What Are The Highest Mountains In England?

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It’s fair to say that England isn’t exactly known for its mountains, more commonly described as a ‘green and pleasant land’ with rolling hills and dales, as opposed to craggy snowy peaks. Even within Great Britain, it finds itself feeling a bit inadequate next to Ben Nevis and the other Munros, while Wales has Snowdon and a few other mountains that are larger than anything you’ll find in England. But size isn’t everything!
Any fell-walker can tell you that some of the most challenging walks can be the ones that aren’t necessarily the ones that take you the highest. Not surprisingly, all of the top ten highest mountains in England are in the Lake District, with Scafell Pike at the top of the table. So, if you’re visiting the area and want to tackle them all, here they are, the five highest mountains in England:

Scafell Pike - 3,209 feet high

Yes, our very own Scafell Pike is the highest mountain in England, so if you’ve climbed it, you’ve literally reached the peak in terms of English climbing. We could write a lot more, but that’s kind of what the rest of the website is there for, so why not go and check it all out.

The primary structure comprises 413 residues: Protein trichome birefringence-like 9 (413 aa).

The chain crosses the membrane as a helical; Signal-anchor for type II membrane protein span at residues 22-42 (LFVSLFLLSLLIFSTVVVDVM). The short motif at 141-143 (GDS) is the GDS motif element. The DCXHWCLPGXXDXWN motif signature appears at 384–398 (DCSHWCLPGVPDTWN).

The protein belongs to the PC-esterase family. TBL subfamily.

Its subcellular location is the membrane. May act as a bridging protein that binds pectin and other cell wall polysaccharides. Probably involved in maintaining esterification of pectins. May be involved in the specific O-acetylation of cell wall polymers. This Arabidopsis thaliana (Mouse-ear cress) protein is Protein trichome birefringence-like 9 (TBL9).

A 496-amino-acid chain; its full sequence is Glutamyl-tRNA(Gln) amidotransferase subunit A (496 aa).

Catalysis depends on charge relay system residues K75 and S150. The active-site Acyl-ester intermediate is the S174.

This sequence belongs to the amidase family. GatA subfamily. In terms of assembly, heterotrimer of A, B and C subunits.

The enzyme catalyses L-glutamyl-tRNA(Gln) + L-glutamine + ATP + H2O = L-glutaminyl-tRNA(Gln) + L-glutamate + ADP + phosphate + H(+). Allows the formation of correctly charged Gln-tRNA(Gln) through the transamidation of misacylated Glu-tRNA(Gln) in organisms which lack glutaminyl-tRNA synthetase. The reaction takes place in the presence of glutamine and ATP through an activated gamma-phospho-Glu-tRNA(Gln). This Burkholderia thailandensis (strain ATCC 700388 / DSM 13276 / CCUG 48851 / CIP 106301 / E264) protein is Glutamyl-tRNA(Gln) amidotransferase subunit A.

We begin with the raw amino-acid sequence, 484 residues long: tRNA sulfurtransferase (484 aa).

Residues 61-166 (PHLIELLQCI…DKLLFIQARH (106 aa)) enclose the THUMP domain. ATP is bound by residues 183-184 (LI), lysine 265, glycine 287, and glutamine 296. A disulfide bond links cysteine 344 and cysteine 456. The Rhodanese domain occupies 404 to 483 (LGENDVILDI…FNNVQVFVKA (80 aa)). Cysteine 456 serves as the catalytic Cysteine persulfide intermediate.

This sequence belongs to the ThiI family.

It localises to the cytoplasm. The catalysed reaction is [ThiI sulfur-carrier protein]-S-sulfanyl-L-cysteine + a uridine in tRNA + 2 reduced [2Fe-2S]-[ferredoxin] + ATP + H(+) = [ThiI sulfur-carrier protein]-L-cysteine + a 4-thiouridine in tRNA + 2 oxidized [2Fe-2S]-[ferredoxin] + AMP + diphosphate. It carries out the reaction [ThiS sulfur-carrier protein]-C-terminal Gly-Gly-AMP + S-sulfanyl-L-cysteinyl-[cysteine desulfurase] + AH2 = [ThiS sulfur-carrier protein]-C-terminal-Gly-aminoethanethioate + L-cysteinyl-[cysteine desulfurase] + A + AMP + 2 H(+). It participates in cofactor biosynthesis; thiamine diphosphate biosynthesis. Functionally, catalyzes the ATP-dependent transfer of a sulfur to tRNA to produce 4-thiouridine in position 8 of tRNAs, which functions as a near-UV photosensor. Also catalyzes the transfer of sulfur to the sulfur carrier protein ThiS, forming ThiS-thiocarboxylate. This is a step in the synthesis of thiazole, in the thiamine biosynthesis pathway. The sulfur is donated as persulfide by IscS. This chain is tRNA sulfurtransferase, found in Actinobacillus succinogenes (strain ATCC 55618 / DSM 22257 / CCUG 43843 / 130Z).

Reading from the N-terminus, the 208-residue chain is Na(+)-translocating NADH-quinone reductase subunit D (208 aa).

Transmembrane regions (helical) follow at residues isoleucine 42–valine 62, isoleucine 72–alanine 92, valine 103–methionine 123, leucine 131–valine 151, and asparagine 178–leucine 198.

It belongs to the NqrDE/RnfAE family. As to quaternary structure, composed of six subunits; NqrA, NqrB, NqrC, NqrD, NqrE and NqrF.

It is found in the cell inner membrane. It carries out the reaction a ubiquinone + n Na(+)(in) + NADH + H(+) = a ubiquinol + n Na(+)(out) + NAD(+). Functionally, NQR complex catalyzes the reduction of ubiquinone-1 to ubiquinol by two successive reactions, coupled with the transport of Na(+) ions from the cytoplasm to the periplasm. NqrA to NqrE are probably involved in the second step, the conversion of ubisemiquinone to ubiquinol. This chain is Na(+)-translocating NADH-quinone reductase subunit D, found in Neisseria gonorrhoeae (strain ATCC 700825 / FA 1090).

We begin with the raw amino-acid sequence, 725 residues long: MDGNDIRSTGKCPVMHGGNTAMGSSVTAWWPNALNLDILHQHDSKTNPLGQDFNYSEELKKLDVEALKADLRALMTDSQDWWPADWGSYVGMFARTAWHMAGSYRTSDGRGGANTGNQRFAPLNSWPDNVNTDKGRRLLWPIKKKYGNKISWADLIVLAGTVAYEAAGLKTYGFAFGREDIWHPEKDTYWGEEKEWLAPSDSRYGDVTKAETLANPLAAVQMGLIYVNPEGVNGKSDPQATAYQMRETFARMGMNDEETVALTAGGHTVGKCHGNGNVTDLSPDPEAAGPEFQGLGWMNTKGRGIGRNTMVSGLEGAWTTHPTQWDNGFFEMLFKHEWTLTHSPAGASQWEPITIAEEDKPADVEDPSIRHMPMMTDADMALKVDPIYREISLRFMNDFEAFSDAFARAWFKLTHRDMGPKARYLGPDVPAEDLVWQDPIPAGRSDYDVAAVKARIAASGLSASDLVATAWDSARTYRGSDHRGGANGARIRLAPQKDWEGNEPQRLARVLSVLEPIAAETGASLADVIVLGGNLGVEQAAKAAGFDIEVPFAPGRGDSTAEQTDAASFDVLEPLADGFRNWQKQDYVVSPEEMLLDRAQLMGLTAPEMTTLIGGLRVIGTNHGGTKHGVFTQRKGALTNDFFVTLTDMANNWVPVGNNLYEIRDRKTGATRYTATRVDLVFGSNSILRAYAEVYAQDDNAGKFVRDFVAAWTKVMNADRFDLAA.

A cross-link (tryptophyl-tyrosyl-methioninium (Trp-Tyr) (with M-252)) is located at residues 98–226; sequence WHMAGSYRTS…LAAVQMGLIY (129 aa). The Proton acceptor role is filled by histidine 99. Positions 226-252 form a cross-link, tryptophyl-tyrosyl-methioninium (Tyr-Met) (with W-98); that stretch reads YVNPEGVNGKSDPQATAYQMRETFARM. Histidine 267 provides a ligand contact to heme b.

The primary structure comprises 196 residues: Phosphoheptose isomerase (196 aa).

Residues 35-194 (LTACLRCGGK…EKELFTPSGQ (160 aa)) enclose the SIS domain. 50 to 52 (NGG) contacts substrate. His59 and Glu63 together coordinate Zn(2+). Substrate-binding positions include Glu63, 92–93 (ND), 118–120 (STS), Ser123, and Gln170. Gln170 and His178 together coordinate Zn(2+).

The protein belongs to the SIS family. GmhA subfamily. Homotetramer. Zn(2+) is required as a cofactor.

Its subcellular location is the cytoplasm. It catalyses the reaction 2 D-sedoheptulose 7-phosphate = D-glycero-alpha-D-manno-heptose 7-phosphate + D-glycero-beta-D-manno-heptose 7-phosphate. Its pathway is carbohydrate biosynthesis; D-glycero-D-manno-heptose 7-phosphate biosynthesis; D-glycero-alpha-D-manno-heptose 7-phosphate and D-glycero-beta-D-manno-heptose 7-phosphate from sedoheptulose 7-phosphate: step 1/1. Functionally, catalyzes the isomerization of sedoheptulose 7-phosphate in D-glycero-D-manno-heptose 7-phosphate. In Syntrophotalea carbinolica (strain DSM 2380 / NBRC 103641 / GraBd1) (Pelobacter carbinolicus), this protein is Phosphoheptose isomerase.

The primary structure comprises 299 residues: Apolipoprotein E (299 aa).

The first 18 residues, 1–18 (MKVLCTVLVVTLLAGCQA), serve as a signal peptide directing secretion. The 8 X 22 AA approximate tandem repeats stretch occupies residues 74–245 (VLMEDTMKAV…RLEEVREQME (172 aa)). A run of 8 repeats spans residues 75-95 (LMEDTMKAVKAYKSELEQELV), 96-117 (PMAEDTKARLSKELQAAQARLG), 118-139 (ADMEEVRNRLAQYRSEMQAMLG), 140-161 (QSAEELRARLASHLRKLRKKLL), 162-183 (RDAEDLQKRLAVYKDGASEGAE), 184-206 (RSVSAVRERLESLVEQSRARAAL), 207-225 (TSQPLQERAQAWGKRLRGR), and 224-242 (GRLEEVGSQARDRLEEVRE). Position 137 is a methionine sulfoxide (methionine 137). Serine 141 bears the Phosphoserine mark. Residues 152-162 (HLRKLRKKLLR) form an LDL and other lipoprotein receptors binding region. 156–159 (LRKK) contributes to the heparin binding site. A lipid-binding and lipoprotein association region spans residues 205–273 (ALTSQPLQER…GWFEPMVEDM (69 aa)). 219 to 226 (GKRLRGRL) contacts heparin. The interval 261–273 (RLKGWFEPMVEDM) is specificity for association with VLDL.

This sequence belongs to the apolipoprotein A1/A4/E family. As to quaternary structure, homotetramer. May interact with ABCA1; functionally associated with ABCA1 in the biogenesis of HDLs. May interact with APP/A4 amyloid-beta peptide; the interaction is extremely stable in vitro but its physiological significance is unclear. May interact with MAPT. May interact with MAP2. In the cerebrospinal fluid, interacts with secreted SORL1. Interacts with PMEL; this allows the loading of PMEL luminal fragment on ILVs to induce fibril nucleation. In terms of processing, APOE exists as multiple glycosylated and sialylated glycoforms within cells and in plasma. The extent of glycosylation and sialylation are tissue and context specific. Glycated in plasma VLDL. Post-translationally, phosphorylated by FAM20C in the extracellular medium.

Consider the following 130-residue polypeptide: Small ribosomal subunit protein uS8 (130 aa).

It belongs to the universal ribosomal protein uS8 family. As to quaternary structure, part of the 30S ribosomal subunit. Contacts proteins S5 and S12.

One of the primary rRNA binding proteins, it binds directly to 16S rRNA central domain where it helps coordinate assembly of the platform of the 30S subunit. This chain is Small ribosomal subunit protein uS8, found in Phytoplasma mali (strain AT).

Scafell - 3,162 feet high

Yes, the second highest mountain in England is Scafell, which is found right next to its taller neighbour, separated by the ridge known as Mickledore. You can access it from Wasdale, Eskdale and Scafell Pike itself, though this is via the perilous Broad Stand crag, so is best left to the experts. But if you’re going to climb one, you might as well do the other, ensuring you’ve climbed the two highest mountains in the country.

Helvellyn - 3,117 feet high

Along with Scafell Pike, Helvellyn is one of the most prized fells in the Lake District (and therefore the country). It’s the highest part of the range named after it and is generally considered to be a bit of an easier climb than Scafell Pike, so it’s been a popular destination for tourists since the days when Wordsworth and Coleridge used to climb it.

Ill Crag - 3,068 feet high

Ill Crag isn’t exactly the most inspiring name for a mountain, so this is perhaps why England’s fourth highest mountain isn’t as famous as some of the others. It’s only a kilometre away from Scafell Pike and can be climbed en route to that higher peak. And, despite the name, it probably wouldn’t even make you ill.

Broad Crag - 3,064 feet high

Broad Crag is also part of the Scafell chain of mountains and is only 500m away from the highest mountain in England. Like Ill Crag, it’s also a peak you can reach while climbing Scafell Pike if you climb via the path from Esk House or Crinkle Crags.

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